Research emphasis[edit]

While Holliday’s academic background is in Archaeology, Geology and Soil Science, he spent 17 years of his professional career focusing on Geography. The combination of these intersecting interests and experiences has fostered a career devoted to reconstructing landscapes and environments where ancient human populations have lived.[1] More specifically Holliday’s current research emphasis includes: 1.) Using the geosciences to answer archaeological questions (geoarchaeology); 2.) The early peopling of the Southwest and Great Plains, and the landscape evolution and environments of the late Quaternary in these regions; 3.) The use of soils as indicators of the past.[1]

Selected publications[edit]


  • Holliday, V.T. (1995) Stratigraphy and Paleoenvironments of Late Quaternary Valley Fills on the Southern High Plains. Geological Society of America Memoir 186.
  • Holliday, V.T. (1997) Paleoindian Geoarchaeology of the Southern High Plains. University of Texas Press, Austin.
  • A.K.L. Freeman and V.T. Holliday, Eds., 2000. “North American Geoarchaeology: Dedicated to C. Vance Haynes, Jr.” Geoarchaeology v. 15 no. 6
  • P. Goldberg, V. T. Holliday, and C. R. Ferring (Editors), 2001. Earth Science in Archaeology, Kluwer Academic/ Plenum Publishers, 513 p.
  • Holliday, V.T. (2004) Soils and Archaeological Research. Oxford University Press, Oxford, UK.

Articles and book chapters[edit]

  • Late Cenozoic Paleoenvironments of the Llano Estacado. In Press. Vance T. Holliday and E. Johnson, edited by J. Lee. Book chapter for Physical Geography of the Llano Estacado. Texas Tech University Press.
  • A Terminal Pleistocene Child Cremation and Residential Structure from Eastern Beringia. 2011. Ben A. Potter, Joel D. Irish, Joshua D. Reuther, Carol Gelvin-Reymiller, Vance T. Holliday. Science, 331: 1058-1062.
  • The 12.9k Impact Hypothesis and North American Paleoindians. 2010. Vance T. Holliday and David J. Meltzer. Current Anthropology, 51: 575-585.
  • Geoarchaeology and the Search for the First Americans. 2009. Vance T. Holliday. Cantena, 79: 310-322.
  • Geoarchaeology of the Mockingbird Gap (Clovis) Site, Jomada del Muerto, New Mexico. 2009. Vance T. Holliday, Bruce B. Huckell, Marcus Hamilton, Robert H. Weber, William R. Reitze and James H. Mayer. Geoarchaeology, 24: 438-370
  • Geochronology and Stratigraphy of Playa Fills on the Southern High Plains. 2008. Vance T. Holliday, John H. Mayer and Glen Fredlund. Quaternary Research, 70: 11-25.
  • Geoarchaeology of the Kostenki-Borshchevo Sites, Don River, Russia. 2007. Geoarchaeology, 22: 181-228.
  • Soil Phosphorus and Archaeology: A Review and Comparison of Methods. 2007. Journal of Archaeological Science, 34: 301-333.
  • Paleoindian Geoarchaeology of the Great Plains, Central Lowlands, and Southwestern U.S. 2006. Book Chapter for Environment, Origins, and Populations, Volume 3 of the Handbook of North American Indians, edited by D. Stanford. Smithsonian Institution Press, p. 23-26.
  • A History of Soil Geomorphology in the United States. 2006. Footprints in the Soil: People and Ideas in Soil History, edited by B.P. Warkenton. Elsevier Press, p. 187-254.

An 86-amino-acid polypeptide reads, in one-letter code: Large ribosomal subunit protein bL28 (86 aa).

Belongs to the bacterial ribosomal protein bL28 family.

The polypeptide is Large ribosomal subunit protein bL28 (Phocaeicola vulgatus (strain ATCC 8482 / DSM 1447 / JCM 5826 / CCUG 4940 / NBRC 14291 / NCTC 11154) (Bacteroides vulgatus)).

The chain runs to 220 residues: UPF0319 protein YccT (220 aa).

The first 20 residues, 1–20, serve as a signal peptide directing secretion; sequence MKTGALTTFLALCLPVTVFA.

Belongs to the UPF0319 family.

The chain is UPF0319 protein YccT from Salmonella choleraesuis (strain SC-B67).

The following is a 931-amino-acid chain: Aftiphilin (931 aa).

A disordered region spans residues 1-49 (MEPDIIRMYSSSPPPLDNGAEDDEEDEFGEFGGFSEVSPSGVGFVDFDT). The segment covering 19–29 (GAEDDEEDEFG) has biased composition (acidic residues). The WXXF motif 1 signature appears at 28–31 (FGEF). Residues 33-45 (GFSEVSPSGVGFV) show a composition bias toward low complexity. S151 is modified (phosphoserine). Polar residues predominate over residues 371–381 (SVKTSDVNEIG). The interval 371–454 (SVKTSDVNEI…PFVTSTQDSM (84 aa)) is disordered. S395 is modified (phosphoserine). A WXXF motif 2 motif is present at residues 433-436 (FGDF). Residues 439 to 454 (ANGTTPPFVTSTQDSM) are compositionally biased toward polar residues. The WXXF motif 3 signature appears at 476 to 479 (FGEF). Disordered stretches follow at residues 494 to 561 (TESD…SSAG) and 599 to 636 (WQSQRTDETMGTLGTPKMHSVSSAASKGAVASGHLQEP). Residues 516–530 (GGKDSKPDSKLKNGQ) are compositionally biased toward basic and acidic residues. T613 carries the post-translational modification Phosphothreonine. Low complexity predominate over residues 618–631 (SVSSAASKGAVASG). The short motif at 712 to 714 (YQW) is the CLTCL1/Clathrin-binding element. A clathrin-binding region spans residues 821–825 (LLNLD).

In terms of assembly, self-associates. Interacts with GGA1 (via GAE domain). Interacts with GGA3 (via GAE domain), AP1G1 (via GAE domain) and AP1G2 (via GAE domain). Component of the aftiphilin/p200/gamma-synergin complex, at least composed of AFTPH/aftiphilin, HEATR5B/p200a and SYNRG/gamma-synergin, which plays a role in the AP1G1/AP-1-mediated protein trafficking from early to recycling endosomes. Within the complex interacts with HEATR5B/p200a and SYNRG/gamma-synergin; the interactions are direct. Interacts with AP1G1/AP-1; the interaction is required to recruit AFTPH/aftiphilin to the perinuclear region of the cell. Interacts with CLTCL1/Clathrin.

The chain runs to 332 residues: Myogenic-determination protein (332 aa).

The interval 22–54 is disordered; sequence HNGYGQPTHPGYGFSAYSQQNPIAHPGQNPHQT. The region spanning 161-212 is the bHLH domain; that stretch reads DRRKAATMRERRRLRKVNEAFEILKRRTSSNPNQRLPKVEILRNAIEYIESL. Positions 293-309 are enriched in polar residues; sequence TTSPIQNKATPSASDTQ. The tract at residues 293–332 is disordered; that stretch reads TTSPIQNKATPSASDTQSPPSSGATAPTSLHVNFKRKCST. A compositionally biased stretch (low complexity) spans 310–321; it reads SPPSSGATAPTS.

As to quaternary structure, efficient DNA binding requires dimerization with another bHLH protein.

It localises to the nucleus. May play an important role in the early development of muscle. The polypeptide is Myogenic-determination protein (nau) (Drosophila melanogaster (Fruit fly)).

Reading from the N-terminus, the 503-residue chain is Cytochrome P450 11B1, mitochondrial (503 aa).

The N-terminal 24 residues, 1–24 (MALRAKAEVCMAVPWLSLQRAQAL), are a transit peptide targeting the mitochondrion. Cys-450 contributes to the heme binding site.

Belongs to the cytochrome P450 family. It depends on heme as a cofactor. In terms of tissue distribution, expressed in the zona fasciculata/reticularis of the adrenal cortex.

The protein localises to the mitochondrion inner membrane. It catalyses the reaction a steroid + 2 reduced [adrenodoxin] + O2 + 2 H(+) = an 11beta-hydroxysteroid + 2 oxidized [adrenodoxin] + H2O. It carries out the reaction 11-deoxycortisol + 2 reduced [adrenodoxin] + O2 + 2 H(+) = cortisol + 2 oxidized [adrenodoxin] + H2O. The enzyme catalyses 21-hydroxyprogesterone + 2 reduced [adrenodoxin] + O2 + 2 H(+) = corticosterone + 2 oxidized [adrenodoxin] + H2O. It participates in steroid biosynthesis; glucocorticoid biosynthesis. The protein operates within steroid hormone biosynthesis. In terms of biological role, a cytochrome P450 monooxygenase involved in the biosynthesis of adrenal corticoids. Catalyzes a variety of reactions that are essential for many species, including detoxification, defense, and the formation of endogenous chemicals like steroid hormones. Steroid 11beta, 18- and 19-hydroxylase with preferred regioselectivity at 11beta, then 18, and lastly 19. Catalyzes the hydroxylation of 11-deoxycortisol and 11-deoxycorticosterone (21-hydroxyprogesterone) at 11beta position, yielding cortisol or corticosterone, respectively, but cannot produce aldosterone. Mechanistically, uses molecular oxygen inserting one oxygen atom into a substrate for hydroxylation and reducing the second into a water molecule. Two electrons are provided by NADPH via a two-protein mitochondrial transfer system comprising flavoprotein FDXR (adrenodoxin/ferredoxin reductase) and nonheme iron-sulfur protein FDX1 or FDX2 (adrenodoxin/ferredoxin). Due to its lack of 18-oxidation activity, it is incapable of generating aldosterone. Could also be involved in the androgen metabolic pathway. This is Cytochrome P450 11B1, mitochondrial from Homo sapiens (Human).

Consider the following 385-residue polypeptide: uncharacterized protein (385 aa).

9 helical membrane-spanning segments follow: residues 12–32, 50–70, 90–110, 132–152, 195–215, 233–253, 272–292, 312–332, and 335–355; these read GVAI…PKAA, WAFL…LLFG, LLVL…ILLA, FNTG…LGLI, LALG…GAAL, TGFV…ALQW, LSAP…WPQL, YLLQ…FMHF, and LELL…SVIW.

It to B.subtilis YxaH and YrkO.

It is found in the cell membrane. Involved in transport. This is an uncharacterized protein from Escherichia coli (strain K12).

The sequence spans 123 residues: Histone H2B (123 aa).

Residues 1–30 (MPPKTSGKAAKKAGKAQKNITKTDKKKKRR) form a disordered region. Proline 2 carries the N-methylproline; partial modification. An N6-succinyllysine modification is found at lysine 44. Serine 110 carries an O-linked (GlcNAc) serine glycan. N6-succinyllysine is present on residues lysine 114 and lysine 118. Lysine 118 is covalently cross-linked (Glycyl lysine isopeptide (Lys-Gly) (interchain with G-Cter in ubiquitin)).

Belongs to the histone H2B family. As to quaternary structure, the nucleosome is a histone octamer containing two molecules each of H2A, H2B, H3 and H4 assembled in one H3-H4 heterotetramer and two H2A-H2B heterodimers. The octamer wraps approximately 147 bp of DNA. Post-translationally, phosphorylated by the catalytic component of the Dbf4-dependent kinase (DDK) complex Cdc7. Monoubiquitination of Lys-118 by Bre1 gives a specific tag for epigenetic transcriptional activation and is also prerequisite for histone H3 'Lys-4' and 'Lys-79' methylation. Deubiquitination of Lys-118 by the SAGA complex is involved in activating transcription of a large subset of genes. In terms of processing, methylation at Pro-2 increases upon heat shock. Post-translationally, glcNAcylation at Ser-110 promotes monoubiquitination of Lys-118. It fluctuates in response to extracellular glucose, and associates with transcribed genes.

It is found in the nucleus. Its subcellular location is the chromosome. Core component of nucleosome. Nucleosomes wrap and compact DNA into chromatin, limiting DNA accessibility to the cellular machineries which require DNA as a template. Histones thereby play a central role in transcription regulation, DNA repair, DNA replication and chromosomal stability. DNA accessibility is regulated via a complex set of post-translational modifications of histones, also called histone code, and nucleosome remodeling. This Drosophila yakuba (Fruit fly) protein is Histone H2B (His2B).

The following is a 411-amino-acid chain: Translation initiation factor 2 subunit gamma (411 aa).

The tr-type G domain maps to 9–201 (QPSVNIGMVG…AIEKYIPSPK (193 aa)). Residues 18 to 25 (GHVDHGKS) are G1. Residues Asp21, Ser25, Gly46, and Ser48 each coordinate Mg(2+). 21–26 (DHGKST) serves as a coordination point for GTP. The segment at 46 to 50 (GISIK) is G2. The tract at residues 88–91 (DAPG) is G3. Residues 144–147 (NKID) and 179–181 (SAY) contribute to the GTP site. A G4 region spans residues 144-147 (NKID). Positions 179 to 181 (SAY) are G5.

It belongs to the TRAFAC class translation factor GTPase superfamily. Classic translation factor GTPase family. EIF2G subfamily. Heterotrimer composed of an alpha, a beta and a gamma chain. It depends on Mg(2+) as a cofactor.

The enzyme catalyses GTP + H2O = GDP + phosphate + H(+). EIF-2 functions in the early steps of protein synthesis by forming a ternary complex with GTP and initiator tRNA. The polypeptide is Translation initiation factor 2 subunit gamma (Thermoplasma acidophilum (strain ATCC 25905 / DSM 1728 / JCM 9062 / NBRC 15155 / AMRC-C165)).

• Ice Age Peopling of New Mexico. 2005. New Mexico’s Ice Ages, edited by S.G. Lucas, G.S. Morgan, and K.E.Zeigler. New Mexico Museum of Natural History and Science. Bulletin 28, p. 263-276.
  • Quaternary Geoscience in Archaeology. 2001. Earth Science in Archaeology, edited P. Goldberg, V.T. Holliday, and C.R. Ferring. pp. 3–35. Kluwer Academic/Plenum Publishers, New York.
  • AMS Radiocarbon Dating of the Type Plainview and Firstview (Paleoindian) Assemblages. 1999. American Antiquity 64:622-634. Holliday, Vance T., Johnson, Eileen., and Stafford, Jr. Thomas W.
  • Geoarchaeology of the Midland (Paleoindian) Site, Texas. 1996. American Antiquity 61: 755-771. Holliday, Vance T. and Meltzer, David J.
  • Geoarchaeology and Geochronology of the Miami (Clovis) Site, Southern High Plains. 1994. Quaternary Research 41:234-244. Holliday, Vance T., Haynes, C. Vance., Hofman, Jack L., and Meltzer, David J.
  • Soil Formation, Time and Archaeology. 1992. Soils in Archaeology: Landscape Evolution and Human Occupation, edited by V.T. Holliday, pp. 107–117. Holliday, Vance T. Smithsonian Institution Press, Washington, D.C.
  • Geology and Soils. 1987. Lubbock Lake: Late Quaternary Studies on the Southern High Plains, edited by Eileen Johnson, pp. 14–21. Holliday, Vance T. and Allen, B.L. Texas A&M University Press, College Station
  • Re-evaluation of the First Radiocarbon Age for the Folsom Culture. 1986. American Antiquity 51: 332-338. Holliday, Vance T. and Johnson, Eileen. Early Holocene Soils at the Lubbock Lake Archaeological Site, Texas. 1985. Catena 12:61-78. Holliday, Vance T.


  1. ^ a b c d e f g h i j k l m Holliday, Vance T. Homepage, University of Arizona, 2002, accessed 24 March 2011
  2. ^ a b c d e f g h i j k Holliday, Vance T, Argonaut Archaeological Research Fund, University of Arizona, Dept. of Anthropology, January 2009, accessed March 24, 2011
  3. ^ a b c Johnson, Eileen; Holliday, Vance T. "A Plainview Kill/Butchering Locale on the Lllano Estacado-The Lubbock Lake Site. Plains Anthropologist: Journal of the Plains Conference, 25:89-111. 1980.
  4. ^ "Significance of Site" Lubbock Lake Landmark. March 24, 2011.
  5. ^ Holliday, Vance T.; Johnson, Eileen. "An Update on the Plainview Occupation at the Lubbock Lake Site." Plains Anthropologist, 26: 251-253. 1981.
  6. ^ Johnson, EIleen; Holliday, Vance T. "Late Paleoindian Activity at the Lubbock Lake Site." Plains Anthropologist, 26:173-193. 1981.
  7. ^ Holliday, Vance T. "Archaeology Geology of the Lubbock Lake Site, Southern High Plains of Texas." Geological Society of America Bulletin, 96: 1483-1492. 1985.
  8. ^ Holliday, Vance T. "Early Holocene Soils at the Lubbock Lake Archaeological Site, Texas." Cantena, 12:61-78. 1985.
  9. ^ Haas, Herbert; Holliday, Vance T.; Stuckenrath, Robert. "Dating of Holocene Stratigraphy with Soluble and Insoluble Organic Fractions at the Lubbock Lake Archaeological Site, Texas: An Ideal Case Study." Radiocarbon, 28:473-485. 1986.
  10. ^ Johnson, Eileen; Holliday, Vance T. "Lubbock Lake Lithic Assemblages." Lubbock Lake: Late Quaternary Studies on the Southern High Plains: 1-13. 1987.
  11. ^ Holliday, Vance T. Lubbock Lake Landmark. Museum of Texas Tech University. 2003.

External links[edit]